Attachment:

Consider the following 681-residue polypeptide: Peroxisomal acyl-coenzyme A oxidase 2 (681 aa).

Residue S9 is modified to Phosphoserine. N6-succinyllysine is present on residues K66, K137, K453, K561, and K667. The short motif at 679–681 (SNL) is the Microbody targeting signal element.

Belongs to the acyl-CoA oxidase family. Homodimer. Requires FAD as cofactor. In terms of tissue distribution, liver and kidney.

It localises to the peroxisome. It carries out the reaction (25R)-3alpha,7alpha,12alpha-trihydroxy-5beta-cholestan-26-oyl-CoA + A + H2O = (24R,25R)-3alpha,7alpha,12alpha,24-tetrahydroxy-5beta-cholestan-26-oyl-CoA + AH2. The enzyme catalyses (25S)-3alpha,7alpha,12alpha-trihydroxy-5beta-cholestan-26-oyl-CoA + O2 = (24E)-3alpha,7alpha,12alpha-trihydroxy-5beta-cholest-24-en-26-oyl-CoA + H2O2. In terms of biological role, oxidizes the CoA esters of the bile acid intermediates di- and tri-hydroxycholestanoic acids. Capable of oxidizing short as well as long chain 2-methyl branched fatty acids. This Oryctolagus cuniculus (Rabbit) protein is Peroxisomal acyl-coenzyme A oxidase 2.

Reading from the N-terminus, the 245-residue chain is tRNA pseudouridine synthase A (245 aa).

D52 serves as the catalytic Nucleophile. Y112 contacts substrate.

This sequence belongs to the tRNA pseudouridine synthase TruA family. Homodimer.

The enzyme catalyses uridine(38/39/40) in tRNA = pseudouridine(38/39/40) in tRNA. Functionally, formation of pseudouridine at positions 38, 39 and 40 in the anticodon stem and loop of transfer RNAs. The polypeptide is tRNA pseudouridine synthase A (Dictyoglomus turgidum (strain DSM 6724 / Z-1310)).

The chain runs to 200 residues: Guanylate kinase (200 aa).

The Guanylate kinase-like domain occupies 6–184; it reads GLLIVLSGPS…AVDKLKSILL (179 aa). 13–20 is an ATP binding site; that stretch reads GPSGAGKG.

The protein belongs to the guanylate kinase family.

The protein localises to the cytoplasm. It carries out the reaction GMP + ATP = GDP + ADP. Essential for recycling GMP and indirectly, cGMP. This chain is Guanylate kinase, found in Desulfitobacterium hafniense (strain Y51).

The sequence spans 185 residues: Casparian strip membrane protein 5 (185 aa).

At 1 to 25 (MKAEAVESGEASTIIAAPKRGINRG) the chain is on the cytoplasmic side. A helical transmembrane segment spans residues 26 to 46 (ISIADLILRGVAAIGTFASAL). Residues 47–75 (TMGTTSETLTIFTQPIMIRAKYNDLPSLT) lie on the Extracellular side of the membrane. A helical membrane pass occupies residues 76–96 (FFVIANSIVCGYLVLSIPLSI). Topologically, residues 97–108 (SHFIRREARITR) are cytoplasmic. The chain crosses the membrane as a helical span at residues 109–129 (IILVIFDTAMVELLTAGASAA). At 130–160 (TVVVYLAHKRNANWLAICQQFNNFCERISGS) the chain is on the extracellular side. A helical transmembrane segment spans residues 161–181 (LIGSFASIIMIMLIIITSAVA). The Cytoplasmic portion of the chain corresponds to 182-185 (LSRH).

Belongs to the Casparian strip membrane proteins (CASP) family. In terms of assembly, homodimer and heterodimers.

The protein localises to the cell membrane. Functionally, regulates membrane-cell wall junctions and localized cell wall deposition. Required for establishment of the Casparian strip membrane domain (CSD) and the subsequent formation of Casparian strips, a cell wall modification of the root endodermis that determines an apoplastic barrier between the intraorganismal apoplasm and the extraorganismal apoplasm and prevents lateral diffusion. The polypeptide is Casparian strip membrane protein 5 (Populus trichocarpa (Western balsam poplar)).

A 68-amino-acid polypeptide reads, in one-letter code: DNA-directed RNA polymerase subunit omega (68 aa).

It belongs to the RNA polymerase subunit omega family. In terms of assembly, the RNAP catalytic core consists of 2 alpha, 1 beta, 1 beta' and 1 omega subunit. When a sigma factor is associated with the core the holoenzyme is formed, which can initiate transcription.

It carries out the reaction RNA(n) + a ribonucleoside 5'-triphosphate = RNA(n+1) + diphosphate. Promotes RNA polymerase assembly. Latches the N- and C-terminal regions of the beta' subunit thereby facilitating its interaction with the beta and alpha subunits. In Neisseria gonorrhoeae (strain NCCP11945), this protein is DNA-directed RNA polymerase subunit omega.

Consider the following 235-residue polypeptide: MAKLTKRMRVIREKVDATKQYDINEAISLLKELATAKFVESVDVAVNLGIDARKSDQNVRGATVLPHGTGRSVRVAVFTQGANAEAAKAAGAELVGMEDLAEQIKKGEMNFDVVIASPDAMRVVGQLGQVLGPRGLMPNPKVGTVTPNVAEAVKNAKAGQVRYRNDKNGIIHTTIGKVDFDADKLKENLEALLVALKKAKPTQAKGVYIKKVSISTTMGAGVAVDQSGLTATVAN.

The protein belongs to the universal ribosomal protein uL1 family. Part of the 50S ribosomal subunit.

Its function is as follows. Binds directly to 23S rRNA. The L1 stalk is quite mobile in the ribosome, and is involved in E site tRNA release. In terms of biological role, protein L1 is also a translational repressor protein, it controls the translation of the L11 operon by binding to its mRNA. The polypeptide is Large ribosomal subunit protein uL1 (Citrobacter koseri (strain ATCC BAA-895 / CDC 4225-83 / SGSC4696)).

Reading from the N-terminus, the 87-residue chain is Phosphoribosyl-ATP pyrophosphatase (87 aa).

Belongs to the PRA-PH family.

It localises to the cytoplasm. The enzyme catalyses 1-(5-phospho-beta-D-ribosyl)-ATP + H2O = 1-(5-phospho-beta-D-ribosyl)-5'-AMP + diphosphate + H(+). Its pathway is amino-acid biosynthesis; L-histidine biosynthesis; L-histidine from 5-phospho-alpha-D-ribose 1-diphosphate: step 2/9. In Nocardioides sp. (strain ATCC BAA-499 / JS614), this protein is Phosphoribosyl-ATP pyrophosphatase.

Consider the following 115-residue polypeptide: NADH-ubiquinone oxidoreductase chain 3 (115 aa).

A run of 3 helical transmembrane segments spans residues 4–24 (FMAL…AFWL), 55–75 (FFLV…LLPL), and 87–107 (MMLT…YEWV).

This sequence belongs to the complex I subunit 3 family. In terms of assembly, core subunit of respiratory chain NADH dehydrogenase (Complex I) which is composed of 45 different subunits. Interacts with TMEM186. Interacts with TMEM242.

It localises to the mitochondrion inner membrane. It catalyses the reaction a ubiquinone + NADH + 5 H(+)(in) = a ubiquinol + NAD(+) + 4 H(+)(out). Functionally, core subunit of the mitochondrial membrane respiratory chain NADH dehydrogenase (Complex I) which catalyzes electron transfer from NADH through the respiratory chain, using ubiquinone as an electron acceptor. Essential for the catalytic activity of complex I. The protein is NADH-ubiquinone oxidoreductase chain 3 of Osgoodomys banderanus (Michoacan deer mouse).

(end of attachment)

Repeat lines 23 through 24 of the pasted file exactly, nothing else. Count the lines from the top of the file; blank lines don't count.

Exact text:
Reading from the N-terminus, the 87-residue chain is Phosphoribosyl-ATP pyrophosphatase (87 aa).

Belongs to the PRA-PH family.